⚠️ This is a news story and may not be up to date. You can find the date it was published under the title. Our Tax Guides feature the latest up-to-date tax information and guidance.

Tax credits changes in 2012 - the facts

Published on 5 April 2012

From tomorrow, the already very complicated tax credits system is undergoing more changes. Overall this will result in a second round of tax credits cuts, although not everyone will lose out. This article explains those changes in more detail.

Several changes to the tax credits system were announced in the June 2010 Emergency Budget and the October 2010 Comprehensive Spending Review. Some of those changes started from April 2011, with others due to start from tomorrow (6 April 2012).

There are two main points that people should be aware of:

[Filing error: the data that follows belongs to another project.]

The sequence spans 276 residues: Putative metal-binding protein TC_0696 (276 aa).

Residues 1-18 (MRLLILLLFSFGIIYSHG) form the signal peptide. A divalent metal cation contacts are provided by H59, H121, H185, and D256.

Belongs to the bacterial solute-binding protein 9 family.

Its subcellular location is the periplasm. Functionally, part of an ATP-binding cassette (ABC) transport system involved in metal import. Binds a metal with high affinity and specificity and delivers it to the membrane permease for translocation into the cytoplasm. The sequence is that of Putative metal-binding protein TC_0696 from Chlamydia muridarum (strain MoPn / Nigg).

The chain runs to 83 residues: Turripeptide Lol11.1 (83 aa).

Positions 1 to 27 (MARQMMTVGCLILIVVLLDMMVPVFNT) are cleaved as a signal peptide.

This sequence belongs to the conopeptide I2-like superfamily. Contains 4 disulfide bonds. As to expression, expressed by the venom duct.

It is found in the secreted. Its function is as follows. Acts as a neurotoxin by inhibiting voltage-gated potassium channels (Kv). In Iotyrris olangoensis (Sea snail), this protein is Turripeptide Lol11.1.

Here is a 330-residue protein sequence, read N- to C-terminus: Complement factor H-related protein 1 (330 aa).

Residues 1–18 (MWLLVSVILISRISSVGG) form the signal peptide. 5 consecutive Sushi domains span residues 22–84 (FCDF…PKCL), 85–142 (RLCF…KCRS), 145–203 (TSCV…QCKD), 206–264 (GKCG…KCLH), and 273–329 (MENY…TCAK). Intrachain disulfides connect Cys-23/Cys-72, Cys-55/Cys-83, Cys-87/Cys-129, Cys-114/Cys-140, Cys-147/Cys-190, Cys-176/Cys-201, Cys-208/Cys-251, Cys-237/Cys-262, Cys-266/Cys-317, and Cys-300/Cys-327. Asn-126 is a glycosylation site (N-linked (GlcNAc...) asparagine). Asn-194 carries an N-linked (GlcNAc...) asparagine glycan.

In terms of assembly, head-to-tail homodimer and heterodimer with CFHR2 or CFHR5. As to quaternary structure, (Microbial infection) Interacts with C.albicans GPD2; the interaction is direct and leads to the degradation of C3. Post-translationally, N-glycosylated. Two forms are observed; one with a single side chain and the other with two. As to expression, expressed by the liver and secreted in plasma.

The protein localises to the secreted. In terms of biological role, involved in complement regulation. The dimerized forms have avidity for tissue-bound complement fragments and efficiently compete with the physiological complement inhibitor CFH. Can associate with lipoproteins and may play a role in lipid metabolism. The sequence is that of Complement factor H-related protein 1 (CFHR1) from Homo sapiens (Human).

• There is no one income cut-off point for tax credits. It is based on your individual circumstances and takes into account lots of factors.
  • There are several changes to the system all happening at once, and the impact will depend on your individual circumstances. Only by looking at all of the changes together and their effect on your overall entitlement will you be able to determine whether you are better off or worse off in 2012-2013 compared to 2011-2012.

Changes for workers

The basic, 30-hour and couple elements of working tax credit (WTC) remain frozen at their 2011-2012 level.

50+ element

The 50+ element, paid to those aged 50 or over who return to the job market working at least 16 hours a week after receiving certain out of work benefits, is abolished. This applies even to those who have not received it for the full 12 months.

To continue to qualify for WTC, people who were getting the 50+ element will need to work at least 30 hours a week and even then they are likely to see a significant fall in their payments. The exception to this is if they are responsible for children, aged 60 or over or qualify for the disability element of WTC in which case they may continue to qualify by working at least 16 or 24 hours depending on their circumstances.